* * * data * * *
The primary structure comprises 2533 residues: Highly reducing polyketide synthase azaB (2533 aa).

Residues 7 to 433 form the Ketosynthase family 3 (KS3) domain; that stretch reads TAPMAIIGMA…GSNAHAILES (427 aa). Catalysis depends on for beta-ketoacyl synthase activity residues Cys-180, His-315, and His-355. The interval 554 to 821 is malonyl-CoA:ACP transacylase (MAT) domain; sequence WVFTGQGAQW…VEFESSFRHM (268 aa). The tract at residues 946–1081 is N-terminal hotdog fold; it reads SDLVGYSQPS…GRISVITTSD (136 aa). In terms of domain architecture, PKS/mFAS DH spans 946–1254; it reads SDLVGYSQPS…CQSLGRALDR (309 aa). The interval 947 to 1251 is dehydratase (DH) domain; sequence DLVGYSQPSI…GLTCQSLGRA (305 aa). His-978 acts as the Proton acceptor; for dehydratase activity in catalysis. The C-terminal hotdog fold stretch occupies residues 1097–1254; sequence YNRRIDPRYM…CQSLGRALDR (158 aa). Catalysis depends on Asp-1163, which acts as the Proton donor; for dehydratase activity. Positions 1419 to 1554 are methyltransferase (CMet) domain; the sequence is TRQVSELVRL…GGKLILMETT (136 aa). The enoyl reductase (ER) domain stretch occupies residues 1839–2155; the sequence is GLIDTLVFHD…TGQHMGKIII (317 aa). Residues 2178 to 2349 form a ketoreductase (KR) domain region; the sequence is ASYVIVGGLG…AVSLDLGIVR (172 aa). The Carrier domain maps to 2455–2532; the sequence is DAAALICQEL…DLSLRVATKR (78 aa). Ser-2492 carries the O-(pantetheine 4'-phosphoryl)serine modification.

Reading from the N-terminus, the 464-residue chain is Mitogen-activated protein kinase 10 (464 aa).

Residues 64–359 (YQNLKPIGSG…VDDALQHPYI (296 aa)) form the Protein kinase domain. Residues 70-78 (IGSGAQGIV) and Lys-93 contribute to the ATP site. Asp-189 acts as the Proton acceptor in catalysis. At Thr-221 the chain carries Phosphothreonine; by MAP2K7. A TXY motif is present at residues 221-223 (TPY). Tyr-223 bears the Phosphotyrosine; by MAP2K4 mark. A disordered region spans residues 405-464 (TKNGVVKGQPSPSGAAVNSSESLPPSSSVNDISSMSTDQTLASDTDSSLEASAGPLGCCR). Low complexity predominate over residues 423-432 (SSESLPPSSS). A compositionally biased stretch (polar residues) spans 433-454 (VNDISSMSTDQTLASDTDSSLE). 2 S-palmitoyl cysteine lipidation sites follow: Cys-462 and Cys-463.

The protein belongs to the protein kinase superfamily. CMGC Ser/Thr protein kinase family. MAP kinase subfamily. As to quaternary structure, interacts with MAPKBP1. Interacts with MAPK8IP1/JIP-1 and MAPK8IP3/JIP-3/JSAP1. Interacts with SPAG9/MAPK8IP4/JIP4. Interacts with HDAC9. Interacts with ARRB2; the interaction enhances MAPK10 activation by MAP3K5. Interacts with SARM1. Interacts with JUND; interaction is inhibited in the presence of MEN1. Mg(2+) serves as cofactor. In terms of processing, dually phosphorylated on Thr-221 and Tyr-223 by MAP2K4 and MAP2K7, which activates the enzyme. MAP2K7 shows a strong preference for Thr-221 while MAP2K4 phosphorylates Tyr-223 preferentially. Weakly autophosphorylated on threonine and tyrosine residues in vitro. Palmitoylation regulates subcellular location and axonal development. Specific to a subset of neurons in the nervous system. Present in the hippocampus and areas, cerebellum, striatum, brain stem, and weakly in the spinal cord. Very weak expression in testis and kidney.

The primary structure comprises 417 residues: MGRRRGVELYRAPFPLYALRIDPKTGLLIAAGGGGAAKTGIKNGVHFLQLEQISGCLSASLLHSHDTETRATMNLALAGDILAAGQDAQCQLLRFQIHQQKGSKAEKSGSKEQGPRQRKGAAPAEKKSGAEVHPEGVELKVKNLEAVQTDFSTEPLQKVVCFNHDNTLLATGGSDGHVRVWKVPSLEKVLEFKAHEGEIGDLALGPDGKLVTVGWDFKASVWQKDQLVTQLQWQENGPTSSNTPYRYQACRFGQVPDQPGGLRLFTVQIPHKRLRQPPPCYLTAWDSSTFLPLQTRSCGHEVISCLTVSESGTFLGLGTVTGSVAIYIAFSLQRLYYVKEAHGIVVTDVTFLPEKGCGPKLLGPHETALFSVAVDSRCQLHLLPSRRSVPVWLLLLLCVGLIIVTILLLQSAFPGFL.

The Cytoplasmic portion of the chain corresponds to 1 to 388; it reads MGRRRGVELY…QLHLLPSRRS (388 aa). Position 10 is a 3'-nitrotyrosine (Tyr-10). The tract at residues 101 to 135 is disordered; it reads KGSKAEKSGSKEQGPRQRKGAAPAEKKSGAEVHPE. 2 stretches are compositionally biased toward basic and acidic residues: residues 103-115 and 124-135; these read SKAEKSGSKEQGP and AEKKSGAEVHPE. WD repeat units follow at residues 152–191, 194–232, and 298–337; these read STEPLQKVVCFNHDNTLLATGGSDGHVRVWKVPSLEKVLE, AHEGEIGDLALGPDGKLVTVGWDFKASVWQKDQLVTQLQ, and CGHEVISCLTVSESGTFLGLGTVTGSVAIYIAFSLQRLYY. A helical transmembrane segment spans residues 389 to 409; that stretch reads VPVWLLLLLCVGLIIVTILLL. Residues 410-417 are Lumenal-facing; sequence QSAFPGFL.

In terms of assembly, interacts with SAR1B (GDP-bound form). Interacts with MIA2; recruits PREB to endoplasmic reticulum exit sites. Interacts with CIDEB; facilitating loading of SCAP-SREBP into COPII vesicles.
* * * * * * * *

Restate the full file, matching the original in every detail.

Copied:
The primary structure comprises 2533 residues: Highly reducing polyketide synthase azaB (2533 aa).

Residues 7 to 433 form the Ketosynthase family 3 (KS3) domain; that stretch reads TAPMAIIGMA…GSNAHAILES (427 aa). Catalysis depends on for beta-ketoacyl synthase activity residues Cys-180, His-315, and His-355. The interval 554 to 821 is malonyl-CoA:ACP transacylase (MAT) domain; sequence WVFTGQGAQW…VEFESSFRHM (268 aa). The tract at residues 946–1081 is N-terminal hotdog fold; it reads SDLVGYSQPS…GRISVITTSD (136 aa). In terms of domain architecture, PKS/mFAS DH spans 946–1254; it reads SDLVGYSQPS…CQSLGRALDR (309 aa). The interval 947 to 1251 is dehydratase (DH) domain; sequence DLVGYSQPSI…GLTCQSLGRA (305 aa). His-978 acts as the Proton acceptor; for dehydratase activity in catalysis. The C-terminal hotdog fold stretch occupies residues 1097–1254; sequence YNRRIDPRYM…CQSLGRALDR (158 aa). Catalysis depends on Asp-1163, which acts as the Proton donor; for dehydratase activity. Positions 1419 to 1554 are methyltransferase (CMet) domain; the sequence is TRQVSELVRL…GGKLILMETT (136 aa). The enoyl reductase (ER) domain stretch occupies residues 1839–2155; the sequence is GLIDTLVFHD…TGQHMGKIII (317 aa). Residues 2178 to 2349 form a ketoreductase (KR) domain region; the sequence is ASYVIVGGLG…AVSLDLGIVR (172 aa). The Carrier domain maps to 2455–2532; the sequence is DAAALICQEL…DLSLRVATKR (78 aa). Ser-2492 carries the O-(pantetheine 4'-phosphoryl)serine modification.

Reading from the N-terminus, the 464-residue chain is Mitogen-activated protein kinase 10 (464 aa).

Residues 64–359 (YQNLKPIGSG…VDDALQHPYI (296 aa)) form the Protein kinase domain. Residues 70-78 (IGSGAQGIV) and Lys-93 contribute to the ATP site. Asp-189 acts as the Proton acceptor in catalysis. At Thr-221 the chain carries Phosphothreonine; by MAP2K7. A TXY motif is present at residues 221-223 (TPY). Tyr-223 bears the Phosphotyrosine; by MAP2K4 mark. A disordered region spans residues 405-464 (TKNGVVKGQPSPSGAAVNSSESLPPSSSVNDISSMSTDQTLASDTDSSLEASAGPLGCCR). Low complexity predominate over residues 423-432 (SSESLPPSSS). A compositionally biased stretch (polar residues) spans 433-454 (VNDISSMSTDQTLASDTDSSLE). 2 S-palmitoyl cysteine lipidation sites follow: Cys-462 and Cys-463.

The protein belongs to the protein kinase superfamily. CMGC Ser/Thr protein kinase family. MAP kinase subfamily. As to quaternary structure, interacts with MAPKBP1. Interacts with MAPK8IP1/JIP-1 and MAPK8IP3/JIP-3/JSAP1. Interacts with SPAG9/MAPK8IP4/JIP4. Interacts with HDAC9. Interacts with ARRB2; the interaction enhances MAPK10 activation by MAP3K5. Interacts with SARM1. Interacts with JUND; interaction is inhibited in the presence of MEN1. Mg(2+) serves as cofactor. In terms of processing, dually phosphorylated on Thr-221 and Tyr-223 by MAP2K4 and MAP2K7, which activates the enzyme. MAP2K7 shows a strong preference for Thr-221 while MAP2K4 phosphorylates Tyr-223 preferentially. Weakly autophosphorylated on threonine and tyrosine residues in vitro. Palmitoylation regulates subcellular location and axonal development. Specific to a subset of neurons in the nervous system. Present in the hippocampus and areas, cerebellum, striatum, brain stem, and weakly in the spinal cord. Very weak expression in testis and kidney.

The primary structure comprises 417 residues: MGRRRGVELYRAPFPLYALRIDPKTGLLIAAGGGGAAKTGIKNGVHFLQLEQISGCLSASLLHSHDTETRATMNLALAGDILAAGQDAQCQLLRFQIHQQKGSKAEKSGSKEQGPRQRKGAAPAEKKSGAEVHPEGVELKVKNLEAVQTDFSTEPLQKVVCFNHDNTLLATGGSDGHVRVWKVPSLEKVLEFKAHEGEIGDLALGPDGKLVTVGWDFKASVWQKDQLVTQLQWQENGPTSSNTPYRYQACRFGQVPDQPGGLRLFTVQIPHKRLRQPPPCYLTAWDSSTFLPLQTRSCGHEVISCLTVSESGTFLGLGTVTGSVAIYIAFSLQRLYYVKEAHGIVVTDVTFLPEKGCGPKLLGPHETALFSVAVDSRCQLHLLPSRRSVPVWLLLLLCVGLIIVTILLLQSAFPGFL.

The Cytoplasmic portion of the chain corresponds to 1 to 388; it reads MGRRRGVELY…QLHLLPSRRS (388 aa). Position 10 is a 3'-nitrotyrosine (Tyr-10). The tract at residues 101 to 135 is disordered; it reads KGSKAEKSGSKEQGPRQRKGAAPAEKKSGAEVHPE. 2 stretches are compositionally biased toward basic and acidic residues: residues 103-115 and 124-135; these read SKAEKSGSKEQGP and AEKKSGAEVHPE. WD repeat units follow at residues 152–191, 194–232, and 298–337; these read STEPLQKVVCFNHDNTLLATGGSDGHVRVWKVPSLEKVLE, AHEGEIGDLALGPDGKLVTVGWDFKASVWQKDQLVTQLQ, and CGHEVISCLTVSESGTFLGLGTVTGSVAIYIAFSLQRLYY. A helical transmembrane segment spans residues 389 to 409; that stretch reads VPVWLLLLLCVGLIIVTILLL. Residues 410-417 are Lumenal-facing; sequence QSAFPGFL.

In terms of assembly, interacts with SAR1B (GDP-bound form). Interacts with MIA2; recruits PREB to endoplasmic reticulum exit sites. Interacts with CIDEB; facilitating loading of SCAP-SREBP into COPII vesicles.